Buzzfeed has reported that Tesla has halted the manufacture of its Model 3 for up to five days to address issues within the production line. Increased demand has seen demand soar, and the company is struggling to meet such ongoing demand.
This period will enable the company to resolve potential bottlenecks to ramp up production numbers, boosting efficiencies across the chain. However, many employees have been forced to take holiday time or be unpaid during this shutdown, a move which has come under scrutiny.
Although production figures are rising, they have yet to meet the company’s objective to manufacture up to 5000 vehicles each week by the end of Q2.
Shares declined slightly as the news broke.
Although it is well known that shutdowns pre-production remains common, experts have stated that shutdowns during the manufacturing period are unheard of.
"This shutdown is most likely for the purpose of ripping out all the '22nd century' fully-automated assembly systems which were going to 'revolutionize automotive manufacturing' and turned out not to work," Bob Lutz, former General Motors Vice Chairman informed The Baltimore Sun.
"Traditional automakers adjust bottlenecks on the fly during a launch. This is totally out of the ordinary," claimed Dave Sullivan, an analyst at AutoPacific Inc.
Musk has claimed that the company has relied too much on robotics and automation across its manufacturing capabilities, and has recently released a tweet, stating: “Yes, excessive automation at Tesla was a mistake…To be precise, my mistake. Humans are underrated.”
However, he remains confident that the company will become profitable in the following months, where the company will accelerate production by operating its Californian assembly plant 24/7, adding a further shift towards its general assembly, body and paint operations and employing an extra 400 workers to get the job done.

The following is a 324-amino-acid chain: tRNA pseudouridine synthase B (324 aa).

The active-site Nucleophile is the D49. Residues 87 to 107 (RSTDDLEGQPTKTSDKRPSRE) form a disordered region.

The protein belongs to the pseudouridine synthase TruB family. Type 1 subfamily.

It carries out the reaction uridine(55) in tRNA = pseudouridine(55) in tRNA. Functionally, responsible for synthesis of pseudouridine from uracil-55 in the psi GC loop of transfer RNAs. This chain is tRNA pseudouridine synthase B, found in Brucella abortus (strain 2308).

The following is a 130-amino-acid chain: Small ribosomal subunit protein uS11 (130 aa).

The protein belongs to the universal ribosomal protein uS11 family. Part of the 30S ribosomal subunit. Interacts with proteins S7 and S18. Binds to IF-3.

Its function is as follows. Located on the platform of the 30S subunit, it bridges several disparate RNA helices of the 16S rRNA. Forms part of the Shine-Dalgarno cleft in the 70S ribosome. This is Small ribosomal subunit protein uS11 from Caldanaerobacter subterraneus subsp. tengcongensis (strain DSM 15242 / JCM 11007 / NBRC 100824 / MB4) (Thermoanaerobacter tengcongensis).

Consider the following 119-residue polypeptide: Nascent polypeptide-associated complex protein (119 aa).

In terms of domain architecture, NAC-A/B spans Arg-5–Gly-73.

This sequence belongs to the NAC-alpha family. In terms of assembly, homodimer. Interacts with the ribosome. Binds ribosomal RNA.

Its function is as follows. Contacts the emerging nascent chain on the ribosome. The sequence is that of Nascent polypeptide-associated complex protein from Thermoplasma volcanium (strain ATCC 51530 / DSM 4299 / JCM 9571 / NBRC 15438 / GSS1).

A recent internal email, sent by Musk has been released by Jalopnik, has been released highlighting his intentions to guarantee profitability.
“Starting today at Giga and tomorrow at Fremont, we will be stopping for three to five days to do a comprehensive set of upgrades. This should set us up for Model 3 production of 3000 to 4000 per week next month,” he said.
“Another set of upgrades starting in late May should be enough to unlock production capacity of 6000 Model 3 vehicles per week by the end of June.”
Placing increased pressure on suppliers, he added: “Our suppliers will be required to demonstrate a Model 3 capacity of ~6000/week by building 850 sets of car parts in 24 hours no later than June 30th.
“Any Tesla department or supplier that is unable to do this will need to have a very good explanation why not, along with a plan for fixing the problem and present that to me directly.”
“I understand that this will be considered an unreasonable request by some. That’s ok, there are lots of other car companies with much lower standards. They just can’t work with Tesla.”
He also illustrates his frustration with contractors,
“I have been disappointed to discover how many contractor companies are interwoven throughout Tesla. Often, it is like a Russian nesting doll of contractor, subcontractor, sub-subcontractor, etc. before you finally find someone doing actual work. This means a lot of middle-managers adding cost but not doing anything obviously useful,” he says.
“All contracting companies should consider the coming week to be a final opportunity to demonstrate excellence. Any that fail to meet the Tesla standard of excellence will have their contracts ended on Monday.”
With a mission to rein in further expenditures, Musk will also require all expenses over a million dollars to now go to him for direct approval.